Awkward Encounters and Perfume

It is never appropriate to sniff your neighbor Let’s take that as a public service announcement.

Except when…

I used to love a perfume with a hideous bottle.  Let’s just say it rhymed with Ron Saul Faulty-ay.  When Sweetman and I were dating,  Ron Saul and I had to break up. It was a tragic.  I loved how Ron made me smell.

Unfortunately, however, Sweetman couldn’t bear this other man being in my life!  Or on me.

Literally.  His body couldn’t bear it. He would get a monster migraine, along with all the nausea one could never want, for each and every date that I arrived at with all my perfumed self.

We came to realize that it was, indeed, my perfume that made him so ill.  Actually, “we” didn’t come to realize a dern thing.  It’s just that Sweetman finally got comfortable enough, and he liked me enough to stick it out until he could get comfortable enough, to tell me that my perfume made him sick.  That’s Real Romance, right there, folks.

I have not worn perfume in 16 years, 1 month, and 5 days.  Or something like that.  Not that I’m counting.

It should come as no surprise, then, that when my neighbor stopped by the other day, smelling beautifully reminiscent of my old flame, Ron Saul, we had an awkward encounter.  It started off just fine and dandy.

“Hi Neighbor. How are you?  Fine Spring we’re having.”

“Why, yes, it’s nice to see the grass again, isn’t it?”

“Yes, it is! My, but you smell good! What perfume is that?”

“Ron Saul Faulty-ay.”

“OH. MY. GOSH! GetoverheresoIcansmellyou!”

That took some explaining.

Yes, indeedy.

Oh, perfume, I miss you so... My neighbor wishes I didn't miss you quite so much.

Oh, perfume, I miss you so… My neighbor wishes I didn’t miss you quite so much.

Dragon Breath

One of the “life skills” we’re working on around here with both kidlets, but most especially with Sweetboy,  is to consistently brush their fangs in the morning.  Without the aid of so much toothpaste and so little actual brushing, my Sweetchildren have some major dragon breath.  I suppose all kiddos do; but it sure makes it extra challenging, with jimmies on top, to kiss and snuggle little people with said dragon breath, doesn’t it?  Especially at 5:50 in the morning.

You know it’s gotten bad when the smallest, youngest, most inexperienced in the ways of the world’s hygiene habits informs her brother of the following: “Ewww, brudder, you got stinky breath. Don’t kiss me!”  This causes much distress for the brother, as he adores his little sister and would smother her with dragon-breath kisses if someone didn’t intervene.  What causes this former teacher distress is that I can’t seem to get Sweetgirl to shake the word “got” in inappropriate places; as in, ‘You got…”,  “I got to go….”.  Alas…

It goes without saying, then, that I really do hope they catch this sooner rather than later.  The potency of their unbrushed fangs can about knock a mama out!  Oh, yes indeedy, it can.  Heaven help me if I’m ever found passed out in my home and I have to give Dragon Breath as an explanation for why I needed smelling salts.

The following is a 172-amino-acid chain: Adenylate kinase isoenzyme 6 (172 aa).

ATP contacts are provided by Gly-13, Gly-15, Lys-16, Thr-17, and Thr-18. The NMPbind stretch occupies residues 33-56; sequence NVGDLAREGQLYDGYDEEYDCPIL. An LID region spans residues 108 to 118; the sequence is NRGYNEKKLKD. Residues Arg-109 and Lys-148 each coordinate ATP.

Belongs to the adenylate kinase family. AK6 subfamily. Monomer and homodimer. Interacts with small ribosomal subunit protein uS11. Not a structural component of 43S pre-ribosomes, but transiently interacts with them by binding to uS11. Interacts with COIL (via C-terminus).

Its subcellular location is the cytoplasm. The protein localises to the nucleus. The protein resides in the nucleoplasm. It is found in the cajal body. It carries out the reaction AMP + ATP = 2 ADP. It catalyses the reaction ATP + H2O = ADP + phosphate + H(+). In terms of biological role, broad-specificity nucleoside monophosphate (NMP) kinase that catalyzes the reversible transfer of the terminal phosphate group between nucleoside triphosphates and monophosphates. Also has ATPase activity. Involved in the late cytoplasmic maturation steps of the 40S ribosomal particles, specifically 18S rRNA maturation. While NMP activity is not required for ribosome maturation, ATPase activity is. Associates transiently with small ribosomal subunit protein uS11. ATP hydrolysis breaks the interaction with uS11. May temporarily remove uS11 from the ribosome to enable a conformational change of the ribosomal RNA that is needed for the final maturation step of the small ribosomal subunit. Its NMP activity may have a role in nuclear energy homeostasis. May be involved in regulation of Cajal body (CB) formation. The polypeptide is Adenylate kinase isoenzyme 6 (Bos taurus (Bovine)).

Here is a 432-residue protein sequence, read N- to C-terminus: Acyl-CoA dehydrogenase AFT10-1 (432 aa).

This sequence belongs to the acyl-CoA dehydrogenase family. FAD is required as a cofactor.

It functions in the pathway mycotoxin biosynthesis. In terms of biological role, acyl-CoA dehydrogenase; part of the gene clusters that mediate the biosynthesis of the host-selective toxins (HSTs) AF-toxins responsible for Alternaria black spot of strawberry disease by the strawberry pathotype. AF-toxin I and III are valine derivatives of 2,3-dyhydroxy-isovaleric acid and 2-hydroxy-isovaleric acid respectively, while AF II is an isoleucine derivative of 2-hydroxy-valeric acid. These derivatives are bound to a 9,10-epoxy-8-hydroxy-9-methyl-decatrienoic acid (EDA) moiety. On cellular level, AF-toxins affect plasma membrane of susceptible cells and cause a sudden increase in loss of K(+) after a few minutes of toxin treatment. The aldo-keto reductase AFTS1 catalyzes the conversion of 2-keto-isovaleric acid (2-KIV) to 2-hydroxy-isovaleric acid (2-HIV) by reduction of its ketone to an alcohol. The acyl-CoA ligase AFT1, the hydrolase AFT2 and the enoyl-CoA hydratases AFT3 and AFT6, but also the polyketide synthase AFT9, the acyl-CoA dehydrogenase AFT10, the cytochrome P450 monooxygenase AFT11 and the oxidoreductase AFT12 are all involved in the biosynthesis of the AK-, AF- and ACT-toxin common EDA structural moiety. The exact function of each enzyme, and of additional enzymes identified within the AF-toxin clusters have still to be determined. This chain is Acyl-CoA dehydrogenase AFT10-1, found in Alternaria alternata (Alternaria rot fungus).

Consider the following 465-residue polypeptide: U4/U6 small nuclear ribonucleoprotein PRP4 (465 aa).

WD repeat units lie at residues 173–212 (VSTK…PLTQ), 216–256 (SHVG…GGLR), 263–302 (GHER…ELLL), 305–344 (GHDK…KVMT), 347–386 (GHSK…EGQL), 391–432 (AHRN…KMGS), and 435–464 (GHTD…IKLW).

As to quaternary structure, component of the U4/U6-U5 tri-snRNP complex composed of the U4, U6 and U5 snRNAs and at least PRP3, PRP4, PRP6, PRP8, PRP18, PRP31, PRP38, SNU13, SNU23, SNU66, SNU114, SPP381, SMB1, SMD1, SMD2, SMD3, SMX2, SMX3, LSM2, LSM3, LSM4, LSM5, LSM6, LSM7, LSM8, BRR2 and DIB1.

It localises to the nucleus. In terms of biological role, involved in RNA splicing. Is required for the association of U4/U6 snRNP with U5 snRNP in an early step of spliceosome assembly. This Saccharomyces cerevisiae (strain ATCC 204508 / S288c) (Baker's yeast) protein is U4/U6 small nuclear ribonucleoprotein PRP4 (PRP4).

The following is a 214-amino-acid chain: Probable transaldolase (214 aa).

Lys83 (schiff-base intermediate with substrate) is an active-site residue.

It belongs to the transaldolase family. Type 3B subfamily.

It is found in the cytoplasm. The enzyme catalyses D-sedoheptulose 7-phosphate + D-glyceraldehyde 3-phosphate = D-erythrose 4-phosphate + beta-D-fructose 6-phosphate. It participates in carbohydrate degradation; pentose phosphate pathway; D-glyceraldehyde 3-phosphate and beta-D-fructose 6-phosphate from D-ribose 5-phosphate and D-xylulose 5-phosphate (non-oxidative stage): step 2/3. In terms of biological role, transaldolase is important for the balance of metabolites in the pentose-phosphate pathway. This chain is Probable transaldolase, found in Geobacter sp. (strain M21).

So, what do you do to teach your little dragons to brush their fangs?  Any games you use?  Any special “equipment” (props)? Do tell, please!

Off in a Cloud of Turtledust

I could also have named this “Scour Your Fangs” or “Sew Buttons on Your Underwear”.  And some other fascinating phrases that The Nana (wife to Captain Ahab for those of you following along) used with us kids growing up.  I use those same phrases now with my own sweet children and the neighborhood kiddos.  It never ceases to amaze me how long it takes for a lot of kids, these days, to catch the irony.  Now, sarcasm? This generation of kidlets have that market cornered.  And it would seem that most of the words that come out of the mouths of the  7-13 year old crowd are made up of sarcastic phrases.

But irony?  It seems to be a lost art. And it bothers me. It might be because sarcasm always sounds like so many knives in my ears when kids use it.  The elementary school teacher in me cringes because we seem to be letting proper use of grammar and English slide more and more toward the crass.  Truthfully, though, it bothers me because I don’t want my Sweetchildren to be considered rude.  That little bit of Southern girl still in me, or maybe that “Manners” gene in me, wants my Sweetchildren to be considered well-mannered.  (Special note to The Nana – it’s shocking to you, I know.  You thought the day would NEVER come when I would truly give a rats toot for manners.  It turns out that the “White Gloves and Party Manners” class, you forced encouraged me to take, wasn’t all for naught.  You’re welcome. And Happy Mother’s Day early…)   One crazy little thing that puts joy in my heart is hearing a child say “No, thank you.”  Or, “Yes, please.”  It goes back to that whole “certainty” thing.  I want to know that there are some things that will hold importance generation to generation.  And with that, I’m off in a cloud of turtledust to instill some more manners into my Sweetchildren. Oh, yes I am.  In my pajamas. With coffee in hand.  Indeed.